Article originally published on  Hello.js This time I feel really qualified to write this article because believe me, I love Perl ! I think in Perl, I dream in Perl, and I really appreciate the whole Perl community. I’ve been in love with this language for more than a decade but I decided that I needed a change. I’ve already said in a previous article why I chose to learn JavaScript this year (instead of getting involved in Perl 6 for example) but let me tell you why you might also enjoy learning JavaScript if you love Perl. Perl developers form a very unified community that all too often, resist outside influences, but learning a second language like JavaScript can really be a very enlightening experience. It’s expressive  JavaScript, like Perl, is an expressive language. You get your work done with just a few lines of code. When talking about programming languages, I really like the tent analogy: In a tent, you have functional things (tent fabrics) whose purpose is to provi

Why Javascript in 2016 ?

Many of my friends express their surprise when I say I chose to learn JavaScript in 2016. With so many cool languages to learn, why using a "toy language" of the past instead of, let's say Haskell, Go, Nimrod, Rust (just to name some)? First and foremost, for me it's not as much as learning JavaScript in 2016 as learning a new language in 2016. But whatever your reasons : not become fossilized, improve your efficiency with new tricks/paradigms/tools or just plain fun you'll probably feel the urge to learn a new language sooner or later. This bring us back to the question why JavaScript in 2016? Reason to choose JavaScript Ubiquity It could be handy to be able to do everything in one unique language (from command line tools, front-end Web dev,  server coding, phone applications to robots programming) and JavaScript now allows that. That wasn't the case before but with node/express/commander/ionic/cylon.js (to name few) you'll have all your needs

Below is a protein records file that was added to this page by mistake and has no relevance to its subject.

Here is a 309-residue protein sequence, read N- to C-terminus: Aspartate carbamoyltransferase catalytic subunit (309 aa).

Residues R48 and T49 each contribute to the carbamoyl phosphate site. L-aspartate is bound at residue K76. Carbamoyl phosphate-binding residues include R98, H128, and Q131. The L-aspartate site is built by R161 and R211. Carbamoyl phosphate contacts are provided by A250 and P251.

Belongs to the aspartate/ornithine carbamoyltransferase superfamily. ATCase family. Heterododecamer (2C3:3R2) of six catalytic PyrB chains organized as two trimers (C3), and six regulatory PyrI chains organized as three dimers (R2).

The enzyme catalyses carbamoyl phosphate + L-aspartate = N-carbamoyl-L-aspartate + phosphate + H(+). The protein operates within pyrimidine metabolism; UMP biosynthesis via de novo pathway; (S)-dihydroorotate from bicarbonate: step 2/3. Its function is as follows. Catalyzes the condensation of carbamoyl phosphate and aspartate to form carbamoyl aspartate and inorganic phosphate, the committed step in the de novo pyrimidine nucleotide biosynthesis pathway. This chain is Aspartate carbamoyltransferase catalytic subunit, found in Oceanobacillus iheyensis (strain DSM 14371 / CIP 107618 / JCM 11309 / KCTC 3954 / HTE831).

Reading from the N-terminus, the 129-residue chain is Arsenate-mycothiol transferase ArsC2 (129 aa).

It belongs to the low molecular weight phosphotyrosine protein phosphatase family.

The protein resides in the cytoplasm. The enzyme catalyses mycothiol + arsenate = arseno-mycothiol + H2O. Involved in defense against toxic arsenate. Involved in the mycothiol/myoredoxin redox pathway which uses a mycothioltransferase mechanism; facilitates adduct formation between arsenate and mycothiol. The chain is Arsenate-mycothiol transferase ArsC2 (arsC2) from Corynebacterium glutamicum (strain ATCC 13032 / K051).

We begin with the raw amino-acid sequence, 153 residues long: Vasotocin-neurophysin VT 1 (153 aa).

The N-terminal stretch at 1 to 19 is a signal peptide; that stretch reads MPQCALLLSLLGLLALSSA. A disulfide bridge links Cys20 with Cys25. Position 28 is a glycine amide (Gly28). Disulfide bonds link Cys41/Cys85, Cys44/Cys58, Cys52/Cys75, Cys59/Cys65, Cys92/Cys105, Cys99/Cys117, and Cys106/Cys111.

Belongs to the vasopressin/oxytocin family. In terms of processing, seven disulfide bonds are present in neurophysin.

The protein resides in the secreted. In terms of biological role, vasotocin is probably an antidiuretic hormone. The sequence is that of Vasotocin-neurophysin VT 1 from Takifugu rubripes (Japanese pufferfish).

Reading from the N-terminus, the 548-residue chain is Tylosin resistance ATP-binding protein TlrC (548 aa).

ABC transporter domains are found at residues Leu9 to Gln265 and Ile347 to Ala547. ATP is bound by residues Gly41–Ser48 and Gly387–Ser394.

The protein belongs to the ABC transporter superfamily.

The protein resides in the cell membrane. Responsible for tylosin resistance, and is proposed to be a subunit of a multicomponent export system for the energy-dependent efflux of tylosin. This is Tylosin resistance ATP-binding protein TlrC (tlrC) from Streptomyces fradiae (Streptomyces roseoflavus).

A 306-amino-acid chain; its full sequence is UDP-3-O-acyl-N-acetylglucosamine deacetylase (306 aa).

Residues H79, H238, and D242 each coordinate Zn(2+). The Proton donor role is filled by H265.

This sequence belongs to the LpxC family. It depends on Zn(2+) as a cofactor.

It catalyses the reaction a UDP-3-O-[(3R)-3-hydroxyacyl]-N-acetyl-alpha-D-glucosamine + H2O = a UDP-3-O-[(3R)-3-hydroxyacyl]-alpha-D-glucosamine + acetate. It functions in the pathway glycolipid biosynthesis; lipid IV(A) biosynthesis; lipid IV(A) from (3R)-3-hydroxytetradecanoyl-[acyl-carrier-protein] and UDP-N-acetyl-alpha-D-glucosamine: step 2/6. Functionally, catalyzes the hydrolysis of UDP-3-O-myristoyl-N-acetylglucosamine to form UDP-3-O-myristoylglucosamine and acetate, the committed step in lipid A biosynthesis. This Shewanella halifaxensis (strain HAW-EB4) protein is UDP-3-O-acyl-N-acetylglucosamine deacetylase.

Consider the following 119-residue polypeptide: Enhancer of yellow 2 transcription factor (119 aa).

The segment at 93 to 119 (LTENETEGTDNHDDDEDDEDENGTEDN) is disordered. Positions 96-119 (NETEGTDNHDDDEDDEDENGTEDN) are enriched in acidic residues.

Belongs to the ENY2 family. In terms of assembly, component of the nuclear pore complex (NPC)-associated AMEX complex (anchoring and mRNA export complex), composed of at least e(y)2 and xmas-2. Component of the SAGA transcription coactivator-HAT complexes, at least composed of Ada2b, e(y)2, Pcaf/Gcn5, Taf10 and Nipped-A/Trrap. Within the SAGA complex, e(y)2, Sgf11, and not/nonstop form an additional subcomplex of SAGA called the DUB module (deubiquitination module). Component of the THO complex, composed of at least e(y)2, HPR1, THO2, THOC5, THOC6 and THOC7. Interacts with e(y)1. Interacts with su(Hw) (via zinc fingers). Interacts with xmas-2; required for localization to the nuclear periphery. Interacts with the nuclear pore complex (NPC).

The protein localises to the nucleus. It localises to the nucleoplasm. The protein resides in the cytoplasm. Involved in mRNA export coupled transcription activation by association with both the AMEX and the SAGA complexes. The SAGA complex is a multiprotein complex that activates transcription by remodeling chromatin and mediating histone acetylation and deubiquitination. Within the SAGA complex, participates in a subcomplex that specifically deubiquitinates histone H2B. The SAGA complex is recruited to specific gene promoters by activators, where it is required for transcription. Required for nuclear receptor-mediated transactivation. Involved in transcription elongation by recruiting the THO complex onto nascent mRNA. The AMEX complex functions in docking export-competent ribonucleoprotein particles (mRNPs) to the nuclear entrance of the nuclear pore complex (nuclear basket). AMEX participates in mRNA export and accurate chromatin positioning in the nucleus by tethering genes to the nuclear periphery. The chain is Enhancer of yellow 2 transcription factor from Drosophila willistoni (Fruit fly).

Migration dans la simplicité.

Après une mise à jour de mon système je me suis retrouvé avec un postgresql 9.5 flambant neuf (et vide) ! et une version 9.3 encore en place avec toutes mes bases dedans. Mais moi je veux toutes mes bases dans la 9.5 et pas de 9.3. Modification du Port à 5433 dans /etc/postgresql/9.3/main/postgresql.conf et 5432 dans /etc/postgresql/9.5/main/postgresql.conf Un petit redémarrage en tant que root root@vault:~# pg_ctlcluster 9.3 main restart Redirecting restart request to systemctl root@vault:~# pg_ctlcluster 9.5 main restart Redirecting restart request to systemctl Une copie simplissime en tant qu'utilisateur 'postgres' : postgres@vault:~$ pg_dumpall -p 5433 | psql -d postgres -p 5432 Un peu de nettoyage root@vault:~# pg_ctlcluster 9.3 main stop Redirecting stop request to systemctl root@vault:~# pg_dropcluster 9.3 main Et voila toutes mes bases migrées... J'adore PostgreSQL !